Valley GOP To Warner: Not So Fast
Legislators Not Keen On Senator’s Vote Reform Bill
Posted: November 17, 2012
HARRISONBURG — Several state legislators from the central Valley — all Republicans — have this message for Democratic Sen. Mark Warner: not so fast on election reform.
Warner introduced the FAST (Fair, Accurate, Secure and Timely) Voting Act of 2012 in Congress on Thursday. It would create a competitive grant program giving incentives to states to invest in election practices and technology to streamline voting and registration procedures.
Sen. Chris Coons, D-Del., is the co-sponsor.
In the most populated areas of Virginia during last week’s election, it took as long as four hours for some people to vote. Warner says such “extraordinary” lines are, in effect, a “21st century poll tax.”
Harrisonburg and Rockingham County did not have that problem this year, although in 2008, some city voters waited more than two hours to cast their ballots.
Warner’s legislation would reward states for any of nine different improvements, including offering same-day registration; early voting on at least nine out of 10 days before an election; and no-excuse absentee voting.
“It’s no surprise to me that a Democratic senator would be preparing more ideas that lend themselves to the kind of voter fraud we’ve seen in recent years,” said Del. Todd Gilbert, R-Woodstock. “I share Senator Warner’s concern that people should not have to wait in line for hours to cast a vote … but to continue to degrade the integrity of our system to try and reduce wait times I think is misguided.”
He said Democrats in the General Assembly have “consistently rejected” measures that Republicans pitch to combat potential voter fraud. That included this year’s legislation requiring an official form of identification at the polls to cast a non-provisional ballot.
With a GOP-controlled legislature, it passed and became law July 1. State Democrats had argued that it would disenfranchise some groups of voters, including minorities and the elderly, who may not have ID.
Del. Steve Landes, R-Weyers Cave, said he is concerned with funding for Warner’s proposal.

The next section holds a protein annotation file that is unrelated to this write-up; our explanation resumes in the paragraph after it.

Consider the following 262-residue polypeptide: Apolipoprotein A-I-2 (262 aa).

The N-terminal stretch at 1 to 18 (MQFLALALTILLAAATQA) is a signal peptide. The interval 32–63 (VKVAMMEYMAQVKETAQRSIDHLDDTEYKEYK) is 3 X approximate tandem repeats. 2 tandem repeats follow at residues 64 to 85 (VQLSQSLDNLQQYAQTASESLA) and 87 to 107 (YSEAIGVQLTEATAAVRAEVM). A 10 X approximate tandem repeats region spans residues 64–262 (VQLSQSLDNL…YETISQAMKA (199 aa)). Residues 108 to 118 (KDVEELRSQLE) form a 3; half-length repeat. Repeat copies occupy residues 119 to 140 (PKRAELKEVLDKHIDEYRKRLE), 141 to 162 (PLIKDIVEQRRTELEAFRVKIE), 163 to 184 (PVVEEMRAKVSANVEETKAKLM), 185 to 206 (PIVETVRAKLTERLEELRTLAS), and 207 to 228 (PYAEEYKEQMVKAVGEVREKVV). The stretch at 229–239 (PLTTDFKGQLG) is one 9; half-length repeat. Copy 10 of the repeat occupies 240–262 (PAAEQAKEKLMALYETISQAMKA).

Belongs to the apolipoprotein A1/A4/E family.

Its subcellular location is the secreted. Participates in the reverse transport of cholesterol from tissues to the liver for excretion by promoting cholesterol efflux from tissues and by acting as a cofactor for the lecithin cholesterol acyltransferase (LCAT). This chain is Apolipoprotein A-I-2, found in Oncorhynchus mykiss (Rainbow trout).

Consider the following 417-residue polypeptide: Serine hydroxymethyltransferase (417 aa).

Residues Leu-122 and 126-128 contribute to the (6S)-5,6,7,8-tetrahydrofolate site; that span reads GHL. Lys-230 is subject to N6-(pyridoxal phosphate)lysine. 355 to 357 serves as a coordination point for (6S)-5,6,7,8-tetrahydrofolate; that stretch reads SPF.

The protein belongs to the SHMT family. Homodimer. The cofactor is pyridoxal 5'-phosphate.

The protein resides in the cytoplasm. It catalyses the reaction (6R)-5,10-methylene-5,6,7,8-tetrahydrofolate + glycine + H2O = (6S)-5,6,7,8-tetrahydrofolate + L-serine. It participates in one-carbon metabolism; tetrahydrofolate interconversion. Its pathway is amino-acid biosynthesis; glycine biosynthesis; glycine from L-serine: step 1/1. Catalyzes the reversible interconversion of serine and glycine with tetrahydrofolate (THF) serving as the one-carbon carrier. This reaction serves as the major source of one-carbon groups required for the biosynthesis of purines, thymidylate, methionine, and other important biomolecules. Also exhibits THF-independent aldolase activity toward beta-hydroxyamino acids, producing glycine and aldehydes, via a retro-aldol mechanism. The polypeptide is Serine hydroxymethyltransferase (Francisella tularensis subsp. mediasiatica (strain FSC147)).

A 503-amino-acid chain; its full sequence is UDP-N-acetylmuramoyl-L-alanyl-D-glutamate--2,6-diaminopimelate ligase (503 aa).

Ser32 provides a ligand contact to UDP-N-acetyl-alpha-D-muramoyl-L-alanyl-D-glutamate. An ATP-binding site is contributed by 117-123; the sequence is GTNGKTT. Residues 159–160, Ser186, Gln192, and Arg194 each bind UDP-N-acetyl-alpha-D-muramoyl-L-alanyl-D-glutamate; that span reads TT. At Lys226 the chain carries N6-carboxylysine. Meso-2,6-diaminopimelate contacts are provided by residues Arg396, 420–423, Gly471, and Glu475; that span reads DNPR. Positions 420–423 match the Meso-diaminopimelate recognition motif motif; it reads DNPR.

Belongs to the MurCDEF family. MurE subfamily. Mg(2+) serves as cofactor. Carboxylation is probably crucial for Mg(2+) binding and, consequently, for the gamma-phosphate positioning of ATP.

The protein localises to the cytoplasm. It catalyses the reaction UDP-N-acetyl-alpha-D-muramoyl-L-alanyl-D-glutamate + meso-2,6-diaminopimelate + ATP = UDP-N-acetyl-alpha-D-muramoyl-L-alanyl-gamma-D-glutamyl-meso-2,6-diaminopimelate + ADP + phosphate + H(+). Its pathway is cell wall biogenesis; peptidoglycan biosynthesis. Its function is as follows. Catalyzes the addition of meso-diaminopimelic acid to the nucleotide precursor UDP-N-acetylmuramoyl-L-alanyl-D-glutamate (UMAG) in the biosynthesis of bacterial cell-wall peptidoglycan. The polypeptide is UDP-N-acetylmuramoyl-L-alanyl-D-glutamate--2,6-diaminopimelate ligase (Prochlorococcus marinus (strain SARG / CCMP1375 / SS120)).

“Where is he going to come up with the money?” he said. “The last time I checked, the federal government is broke.”
The bill does not say how much the grants would be worth. But it does indicate the funds would be awarded to states for a maximum of four years.
Landes fears that states will have the burden of paying for improvements over time.
“And all of a sudden it becomes the responsibility of the state taxpayers,” Landes said.
Del. Tony Wilt, R-Broadway, had not read the bill as of Friday afternoon, but he is hesitant to support same-day voter registration and no-excuse absentee ballots.
“How is that helping if the lines are already too crowded?” he said of same-day registration. “How in the world are they going to register them on the same day? How could it be verified [in time]?”
As for no-excuse absentees, Wilt said: “How far do you go until you just sit at home and vote online? Where do you draw the line? You’re starting to lose the integrity of the process.”
Gilbert said the “simple problem” of lengthy lines should be solved at the local level by ensuring enough poll booths and workers are available on Election Day.
Landes, who sits on the House Privileges and Elections Committee, said part of the problem is that some voters are uncomfortable with new touch-screen ballots, which can clog lines.
He understands the issues Warner’s bill addresses, but does not support the measure.
“We obviously have seen situations [nationally] where people are voting and they should not be,” Landes said.
“You’ve got to balance the [length of the] process and making sure individuals are not voting if they’re not eligible. … If you’re [registering] the same day, there’s no way to double check. I don’t think that would work.”
Contact Preston Knight at 574-6272 or firstname.lastname@example.org